David Dufour and the Second City writing class
Oct. 12, 2016
David Dufour, adjunct lecturer at IU South Bend, has been spending time in Chicago lately, learning and perfecting his writing style in sketch comedy at The Second City Training Center.The Second City is a groundbreaking organization famous for its part in training "Saturday Night Live" greats John Belushi, Chris Farley, Steve Carrell, Stephen Colbert, Tina Fey and Amy Poehler, and now IU South Bend’s own David Dufour.
"The program is great," Dufour said. "I’m the oldest person in the class, but it’s fun for me because it’s going back to hanging out with young, smart, fun people.
"I’ve done stuff like this before a number of years ago; I did sketch comedy with a friend of mine. We did corporate work, but we never did it according to any particular formula; we just wrote what we thought was funny."
The structure of the program is that over the course of the year, there are classes ambiguously titled "Writing 1" to "Writing 6." Each class is eight weeks long. Writing assignments are weekly, and the exercises presented in class help to foster the creative process, generate material, and establish a regular writing schedule. Writing 1 to 4 are traversable for the entire accepted class, but Writing 5 and 6 require students to submit a sketch for review to, ideally, make it to the student stage.
"If you want to go on, you have to actually write a sketch," Dufour said. "They give you a prompt so you can’t really use anything that you’ve worked on for 10 weeks, and you have about a week to write a sketch as an audition to get into Writing 5 and 6. It really is one class but two terms.
"Right now I’m in 5, and we’re working on sketches to do a short sketch show, which will be a half-hour show and will appear on one of the student stages in January," Dufour said. "We write it now; we audition and need actors to rehearse to do it. Then in January, it goes up for about four weekends."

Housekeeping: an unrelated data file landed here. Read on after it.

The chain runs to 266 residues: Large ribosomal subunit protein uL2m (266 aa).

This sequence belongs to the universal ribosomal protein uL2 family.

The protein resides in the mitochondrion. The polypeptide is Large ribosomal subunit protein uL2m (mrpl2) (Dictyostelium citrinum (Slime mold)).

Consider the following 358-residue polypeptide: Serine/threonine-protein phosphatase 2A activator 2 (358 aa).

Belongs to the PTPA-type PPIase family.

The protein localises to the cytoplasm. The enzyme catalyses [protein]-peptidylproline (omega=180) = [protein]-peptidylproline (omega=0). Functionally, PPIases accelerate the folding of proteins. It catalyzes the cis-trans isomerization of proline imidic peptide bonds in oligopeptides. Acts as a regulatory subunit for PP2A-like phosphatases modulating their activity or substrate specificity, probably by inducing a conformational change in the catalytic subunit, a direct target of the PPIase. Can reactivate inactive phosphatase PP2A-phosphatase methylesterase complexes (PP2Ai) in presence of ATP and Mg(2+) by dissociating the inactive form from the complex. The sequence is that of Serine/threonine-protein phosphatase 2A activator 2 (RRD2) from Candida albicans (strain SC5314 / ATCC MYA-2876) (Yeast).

The benefits are many for Dufour’s personal creative development, the community and Dufour’s future students.
"I’m the executive director of the Elkhart Civic Theatre at the Bristol Opera House, and so there’s a possibility we could use what I could bring back to it and develop a sketch show there once a year," Dufour said. "So there’s kind of a tentative thing. Plus, for me, since I work in the theater and I direct, knowing how sketches and comedy are structured is also very helpful for interpreting and being able to direct other actors."
As for students? Dufour sometimes teaches Intro to Theatre, and the assignments he gives for that course will benefit from his new perspective.
"For starters, one of the assignments in that class is to write a two-person scene, so I feel like I can give them better input after having done a number of these and show them...how it works. The more you write, the better you get at it, if you’re getting good feedback," Dufour said.
The class exposed him to different ideas, formulas and ways of thinking. "I’ve met people who are obviously crazy but brilliant teachers. I’ve had some people who are so much fun to work with and they are hilarious, but they are deadly serious about what they’re doing. It’s sort of neat because you sit and you’re like, 'Is somebody in my class going to become this famous SNL person? Because that’s where they come from."